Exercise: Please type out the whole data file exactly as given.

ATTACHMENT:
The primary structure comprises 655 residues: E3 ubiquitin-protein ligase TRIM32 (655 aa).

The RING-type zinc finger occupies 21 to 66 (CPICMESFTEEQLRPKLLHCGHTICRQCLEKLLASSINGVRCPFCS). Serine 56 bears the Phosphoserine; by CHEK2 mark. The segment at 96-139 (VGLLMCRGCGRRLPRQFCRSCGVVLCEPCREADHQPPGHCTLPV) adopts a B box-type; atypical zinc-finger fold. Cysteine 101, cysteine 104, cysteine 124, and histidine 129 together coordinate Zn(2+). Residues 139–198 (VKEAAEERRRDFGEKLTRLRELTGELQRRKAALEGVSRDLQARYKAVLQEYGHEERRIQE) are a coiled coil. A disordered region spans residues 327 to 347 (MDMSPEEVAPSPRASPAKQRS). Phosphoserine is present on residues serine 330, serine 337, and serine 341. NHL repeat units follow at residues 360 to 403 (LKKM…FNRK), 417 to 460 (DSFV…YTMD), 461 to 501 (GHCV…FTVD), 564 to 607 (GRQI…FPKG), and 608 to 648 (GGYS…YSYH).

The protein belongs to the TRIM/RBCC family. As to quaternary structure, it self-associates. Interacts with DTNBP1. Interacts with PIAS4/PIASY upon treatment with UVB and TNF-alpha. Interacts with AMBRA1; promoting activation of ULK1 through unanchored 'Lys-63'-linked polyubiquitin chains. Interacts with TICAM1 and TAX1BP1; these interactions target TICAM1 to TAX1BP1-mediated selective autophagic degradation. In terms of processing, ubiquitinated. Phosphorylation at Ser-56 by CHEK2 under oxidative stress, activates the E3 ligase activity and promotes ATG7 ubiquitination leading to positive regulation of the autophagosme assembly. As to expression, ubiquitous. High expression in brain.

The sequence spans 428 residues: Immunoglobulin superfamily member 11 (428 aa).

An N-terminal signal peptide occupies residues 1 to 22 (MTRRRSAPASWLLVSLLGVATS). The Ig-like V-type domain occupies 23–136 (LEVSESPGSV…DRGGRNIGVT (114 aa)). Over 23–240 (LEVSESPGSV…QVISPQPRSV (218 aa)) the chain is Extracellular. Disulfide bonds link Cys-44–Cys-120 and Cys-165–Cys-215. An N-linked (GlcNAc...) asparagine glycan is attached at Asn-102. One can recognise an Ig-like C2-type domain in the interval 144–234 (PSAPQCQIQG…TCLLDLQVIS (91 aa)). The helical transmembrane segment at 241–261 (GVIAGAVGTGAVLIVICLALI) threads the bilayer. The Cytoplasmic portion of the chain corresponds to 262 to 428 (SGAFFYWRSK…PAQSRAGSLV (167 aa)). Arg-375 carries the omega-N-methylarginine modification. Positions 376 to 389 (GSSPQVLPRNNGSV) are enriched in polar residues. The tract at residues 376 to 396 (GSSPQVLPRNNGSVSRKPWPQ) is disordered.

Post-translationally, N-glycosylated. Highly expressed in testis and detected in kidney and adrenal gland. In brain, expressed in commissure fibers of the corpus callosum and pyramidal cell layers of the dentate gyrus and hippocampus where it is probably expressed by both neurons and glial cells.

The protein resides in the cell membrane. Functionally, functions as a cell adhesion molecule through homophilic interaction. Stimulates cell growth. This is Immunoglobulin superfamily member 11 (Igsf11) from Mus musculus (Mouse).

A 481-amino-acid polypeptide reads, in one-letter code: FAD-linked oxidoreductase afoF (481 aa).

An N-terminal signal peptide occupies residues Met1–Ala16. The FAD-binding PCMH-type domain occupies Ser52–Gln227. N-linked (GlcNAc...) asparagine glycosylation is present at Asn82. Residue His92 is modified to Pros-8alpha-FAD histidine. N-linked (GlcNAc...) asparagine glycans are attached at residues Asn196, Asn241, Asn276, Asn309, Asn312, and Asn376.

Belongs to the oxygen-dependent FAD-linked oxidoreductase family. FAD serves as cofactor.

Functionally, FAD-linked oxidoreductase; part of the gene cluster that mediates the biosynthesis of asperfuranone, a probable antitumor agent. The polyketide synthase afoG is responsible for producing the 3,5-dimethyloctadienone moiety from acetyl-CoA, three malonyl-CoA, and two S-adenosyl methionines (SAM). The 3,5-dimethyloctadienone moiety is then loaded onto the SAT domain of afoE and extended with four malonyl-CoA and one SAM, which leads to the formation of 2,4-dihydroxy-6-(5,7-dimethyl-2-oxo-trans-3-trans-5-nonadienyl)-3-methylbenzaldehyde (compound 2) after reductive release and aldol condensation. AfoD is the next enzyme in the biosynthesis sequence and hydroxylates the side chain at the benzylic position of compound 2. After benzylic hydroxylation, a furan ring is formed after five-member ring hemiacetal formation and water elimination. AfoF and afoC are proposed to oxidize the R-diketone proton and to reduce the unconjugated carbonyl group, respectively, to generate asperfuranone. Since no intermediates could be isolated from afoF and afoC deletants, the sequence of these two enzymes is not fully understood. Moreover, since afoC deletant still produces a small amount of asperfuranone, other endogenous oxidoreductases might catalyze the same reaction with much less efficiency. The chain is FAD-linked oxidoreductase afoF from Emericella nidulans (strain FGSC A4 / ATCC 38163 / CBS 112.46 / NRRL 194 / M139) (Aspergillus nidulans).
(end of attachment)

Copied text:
The primary structure comprises 655 residues: E3 ubiquitin-protein ligase TRIM32 (655 aa).

The RING-type zinc finger occupies 21 to 66 (CPICMESFTEEQLRPKLLHCGHTICRQCLEKLLASSINGVRCPFCS). Serine 56 bears the Phosphoserine; by CHEK2 mark. The segment at 96-139 (VGLLMCRGCGRRLPRQFCRSCGVVLCEPCREADHQPPGHCTLPV) adopts a B box-type; atypical zinc-finger fold. Cysteine 101, cysteine 104, cysteine 124, and histidine 129 together coordinate Zn(2+). Residues 139–198 (VKEAAEERRRDFGEKLTRLRELTGELQRRKAALEGVSRDLQARYKAVLQEYGHEERRIQE) are a coiled coil. A disordered region spans residues 327 to 347 (MDMSPEEVAPSPRASPAKQRS). Phosphoserine is present on residues serine 330, serine 337, and serine 341. NHL repeat units follow at residues 360 to 403 (LKKM…FNRK), 417 to 460 (DSFV…YTMD), 461 to 501 (GHCV…FTVD), 564 to 607 (GRQI…FPKG), and 608 to 648 (GGYS…YSYH).

The protein belongs to the TRIM/RBCC family. As to quaternary structure, it self-associates. Interacts with DTNBP1. Interacts with PIAS4/PIASY upon treatment with UVB and TNF-alpha. Interacts with AMBRA1; promoting activation of ULK1 through unanchored 'Lys-63'-linked polyubiquitin chains. Interacts with TICAM1 and TAX1BP1; these interactions target TICAM1 to TAX1BP1-mediated selective autophagic degradation. In terms of processing, ubiquitinated. Phosphorylation at Ser-56 by CHEK2 under oxidative stress, activates the E3 ligase activity and promotes ATG7 ubiquitination leading to positive regulation of the autophagosme assembly. As to expression, ubiquitous. High expression in brain.

The sequence spans 428 residues: Immunoglobulin superfamily member 11 (428 aa).

An N-terminal signal peptide occupies residues 1 to 22 (MTRRRSAPASWLLVSLLGVATS). The Ig-like V-type domain occupies 23–136 (LEVSESPGSV…DRGGRNIGVT (114 aa)). Over 23–240 (LEVSESPGSV…QVISPQPRSV (218 aa)) the chain is Extracellular. Disulfide bonds link Cys-44–Cys-120 and Cys-165–Cys-215. An N-linked (GlcNAc...) asparagine glycan is attached at Asn-102. One can recognise an Ig-like C2-type domain in the interval 144–234 (PSAPQCQIQG…TCLLDLQVIS (91 aa)). The helical transmembrane segment at 241–261 (GVIAGAVGTGAVLIVICLALI) threads the bilayer. The Cytoplasmic portion of the chain corresponds to 262 to 428 (SGAFFYWRSK…PAQSRAGSLV (167 aa)). Arg-375 carries the omega-N-methylarginine modification. Positions 376 to 389 (GSSPQVLPRNNGSV) are enriched in polar residues. The tract at residues 376 to 396 (GSSPQVLPRNNGSVSRKPWPQ) is disordered.

Post-translationally, N-glycosylated. Highly expressed in testis and detected in kidney and adrenal gland. In brain, expressed in commissure fibers of the corpus callosum and pyramidal cell layers of the dentate gyrus and hippocampus where it is probably expressed by both neurons and glial cells.

The protein resides in the cell membrane. Functionally, functions as a cell adhesion molecule through homophilic interaction. Stimulates cell growth. This is Immunoglobulin superfamily member 11 (Igsf11) from Mus musculus (Mouse).

A 481-amino-acid polypeptide reads, in one-letter code: FAD-linked oxidoreductase afoF (481 aa).

An N-terminal signal peptide occupies residues Met1–Ala16. The FAD-binding PCMH-type domain occupies Ser52–Gln227. N-linked (GlcNAc...) asparagine glycosylation is present at Asn82. Residue His92 is modified to Pros-8alpha-FAD histidine. N-linked (GlcNAc...) asparagine glycans are attached at residues Asn196, Asn241, Asn276, Asn309, Asn312, and Asn376.

Belongs to the oxygen-dependent FAD-linked oxidoreductase family. FAD serves as cofactor.

Functionally, FAD-linked oxidoreductase; part of the gene cluster that mediates the biosynthesis of asperfuranone, a probable antitumor agent. The polyketide synthase afoG is responsible for producing the 3,5-dimethyloctadienone moiety from acetyl-CoA, three malonyl-CoA, and two S-adenosyl methionines (SAM). The 3,5-dimethyloctadienone moiety is then loaded onto the SAT domain of afoE and extended with four malonyl-CoA and one SAM, which leads to the formation of 2,4-dihydroxy-6-(5,7-dimethyl-2-oxo-trans-3-trans-5-nonadienyl)-3-methylbenzaldehyde (compound 2) after reductive release and aldol condensation. AfoD is the next enzyme in the biosynthesis sequence and hydroxylates the side chain at the benzylic position of compound 2. After benzylic hydroxylation, a furan ring is formed after five-member ring hemiacetal formation and water elimination. AfoF and afoC are proposed to oxidize the R-diketone proton and to reduce the unconjugated carbonyl group, respectively, to generate asperfuranone. Since no intermediates could be isolated from afoF and afoC deletants, the sequence of these two enzymes is not fully understood. Moreover, since afoC deletant still produces a small amount of asperfuranone, other endogenous oxidoreductases might catalyze the same reaction with much less efficiency. The chain is FAD-linked oxidoreductase afoF from Emericella nidulans (strain FGSC A4 / ATCC 38163 / CBS 112.46 / NRRL 194 / M139) (Aspergillus nidulans).